Prof. Tyler Cowen has a piece in which he expresses considerable disquiet about what the robotics/AI revolution holds. He presents evidence on what the Industrial Revolution wrought in terms of real wages. He is right that it has caused real pain to many, many people. Time has airbrushed them out of our collective conscience. More importantly, some of us never really experienced the fallout. So, it is easy to sound academically rational about it or as a techno-optimist.

Yet, he contrives to conclude on a note of ‘full steam ahead’. I am not able to understand that one. His choice. Useful to know the name of an economic historian, Gregory Clark, at UC Davis.

Then came the MIT Technology Review article. That too invoked an economic historian: Joel Mokyr at Northwestern University. His understanding of the problem seems very reasonable:

has spent his career studying how people and societies have experienced the radical transitions spurred by advances in technology, such as the Industrial Revolution that began in the late 18th century. The current disruptions are faster and “more intensive,” Mokyr says. “It is nothing like what we have seen in the past, and the issue is whether the system can adapt as it did in the past.”

But, his answer?

Mokyr describes himself as “less pessimistic” than others about whether AI will create plenty of jobs and opportunities to make up for the ones that are lost. And even if it does not, the alternative—technological stagnation—is far worse.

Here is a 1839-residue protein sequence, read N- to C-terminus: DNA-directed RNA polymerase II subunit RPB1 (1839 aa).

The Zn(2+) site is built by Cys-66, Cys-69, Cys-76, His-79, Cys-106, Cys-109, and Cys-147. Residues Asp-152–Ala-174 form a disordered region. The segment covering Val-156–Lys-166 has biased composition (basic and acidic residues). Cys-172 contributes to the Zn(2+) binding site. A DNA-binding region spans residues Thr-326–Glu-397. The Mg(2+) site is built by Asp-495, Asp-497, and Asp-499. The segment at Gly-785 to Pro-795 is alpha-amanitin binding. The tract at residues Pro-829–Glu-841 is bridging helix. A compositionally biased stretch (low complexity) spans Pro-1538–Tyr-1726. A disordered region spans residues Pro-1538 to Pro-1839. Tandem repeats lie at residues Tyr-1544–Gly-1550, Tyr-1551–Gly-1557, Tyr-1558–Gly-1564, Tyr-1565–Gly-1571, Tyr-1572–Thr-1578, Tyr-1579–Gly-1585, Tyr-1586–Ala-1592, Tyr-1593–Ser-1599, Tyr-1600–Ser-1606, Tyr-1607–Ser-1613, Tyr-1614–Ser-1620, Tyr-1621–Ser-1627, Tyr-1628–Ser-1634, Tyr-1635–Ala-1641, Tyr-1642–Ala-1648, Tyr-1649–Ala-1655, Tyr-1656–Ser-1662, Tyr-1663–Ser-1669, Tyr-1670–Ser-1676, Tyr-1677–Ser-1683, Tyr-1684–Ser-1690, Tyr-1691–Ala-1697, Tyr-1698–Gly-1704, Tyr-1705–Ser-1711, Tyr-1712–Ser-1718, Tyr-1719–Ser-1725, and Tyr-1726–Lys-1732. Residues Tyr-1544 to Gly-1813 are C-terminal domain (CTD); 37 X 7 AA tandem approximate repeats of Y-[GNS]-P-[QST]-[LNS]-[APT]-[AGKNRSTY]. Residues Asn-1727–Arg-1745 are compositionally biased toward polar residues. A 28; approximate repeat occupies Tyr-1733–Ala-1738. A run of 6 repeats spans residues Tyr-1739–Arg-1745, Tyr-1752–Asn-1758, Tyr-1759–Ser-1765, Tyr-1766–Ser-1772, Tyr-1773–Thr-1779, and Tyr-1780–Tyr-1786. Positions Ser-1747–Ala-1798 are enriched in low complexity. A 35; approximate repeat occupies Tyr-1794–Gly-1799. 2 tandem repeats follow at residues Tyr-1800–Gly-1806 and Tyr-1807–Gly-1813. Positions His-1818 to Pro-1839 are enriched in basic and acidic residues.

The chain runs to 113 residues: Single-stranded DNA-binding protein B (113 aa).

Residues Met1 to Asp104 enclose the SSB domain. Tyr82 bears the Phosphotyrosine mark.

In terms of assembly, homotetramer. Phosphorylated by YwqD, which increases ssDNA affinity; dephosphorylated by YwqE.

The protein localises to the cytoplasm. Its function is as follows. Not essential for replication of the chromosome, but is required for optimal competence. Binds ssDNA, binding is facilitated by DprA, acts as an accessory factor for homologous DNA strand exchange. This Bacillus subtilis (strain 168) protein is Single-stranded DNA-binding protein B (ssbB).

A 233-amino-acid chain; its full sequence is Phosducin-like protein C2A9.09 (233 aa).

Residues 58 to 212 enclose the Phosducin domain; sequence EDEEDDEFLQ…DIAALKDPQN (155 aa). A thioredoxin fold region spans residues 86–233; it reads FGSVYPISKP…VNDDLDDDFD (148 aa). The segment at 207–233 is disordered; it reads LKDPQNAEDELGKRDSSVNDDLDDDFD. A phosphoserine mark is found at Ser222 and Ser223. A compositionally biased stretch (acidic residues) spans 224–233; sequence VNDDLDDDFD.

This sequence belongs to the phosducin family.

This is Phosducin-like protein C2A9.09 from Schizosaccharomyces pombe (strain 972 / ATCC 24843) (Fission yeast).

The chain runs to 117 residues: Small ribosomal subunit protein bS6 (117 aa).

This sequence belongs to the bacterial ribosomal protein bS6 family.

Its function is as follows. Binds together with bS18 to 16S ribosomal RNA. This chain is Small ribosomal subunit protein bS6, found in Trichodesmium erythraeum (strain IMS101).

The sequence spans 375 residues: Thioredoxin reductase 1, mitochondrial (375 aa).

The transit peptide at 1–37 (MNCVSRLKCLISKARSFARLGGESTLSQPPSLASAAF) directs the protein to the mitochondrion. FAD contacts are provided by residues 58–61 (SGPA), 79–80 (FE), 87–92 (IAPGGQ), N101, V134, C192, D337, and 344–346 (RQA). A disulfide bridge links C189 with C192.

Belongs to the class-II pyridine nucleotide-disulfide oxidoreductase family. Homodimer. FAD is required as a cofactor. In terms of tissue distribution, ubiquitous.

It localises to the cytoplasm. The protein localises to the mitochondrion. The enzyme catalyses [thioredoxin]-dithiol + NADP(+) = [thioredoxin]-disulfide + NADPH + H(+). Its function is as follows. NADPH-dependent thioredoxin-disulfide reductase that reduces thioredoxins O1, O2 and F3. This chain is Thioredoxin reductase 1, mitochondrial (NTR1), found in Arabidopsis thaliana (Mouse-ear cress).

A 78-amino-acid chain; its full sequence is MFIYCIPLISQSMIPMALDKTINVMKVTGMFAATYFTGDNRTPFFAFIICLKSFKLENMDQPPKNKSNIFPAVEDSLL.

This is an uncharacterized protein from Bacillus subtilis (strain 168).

But, again, a good description of what a loss of a job means in the modern society:

There is no question that in the modern capitalist system your occupation is your identity,” he says. And the pain and humiliation felt by those whose jobs have been replaced by automation is “clearly a major issue,” he adds. “I don’t see an easy way of solving it. It’s an inevitable consequence of technological progress.”

Past is no guide to the future but is our recollection of even the past accurate?

Sample this:

Personal computers, the Internet, and other technologies of the last several decades did replace some bank tellers, cashiers, and others whose jobs involved routine tasks.

The full impact of the computing and internet revolution is being felt now. They enabled outsourcing and offshoring. Those who lost their jobs or income or both now want to shrink the world back to the familiarity of the past, in their own ways. Can we say that thse technologies simply replaced routine jobs and did nothing more in terms of damages?

Again, the same facile conclusion:

if we fail to use the technology in a way that benefits as many people as possible (see “Who Will Own the Robots?”), we risk fueling public resentment of automation and its creators. The danger is not so much a direct political backlash—though the history of the Luddites suggests it could happen—but, rather, a failure to embrace and invest in the technology’s abundant possibilities.

This is a short one but more of an introduction/summary of the BankUnderground blog post. BankUnderground is maintained by the Bank of England staffers. The header makes sense. To me, that is.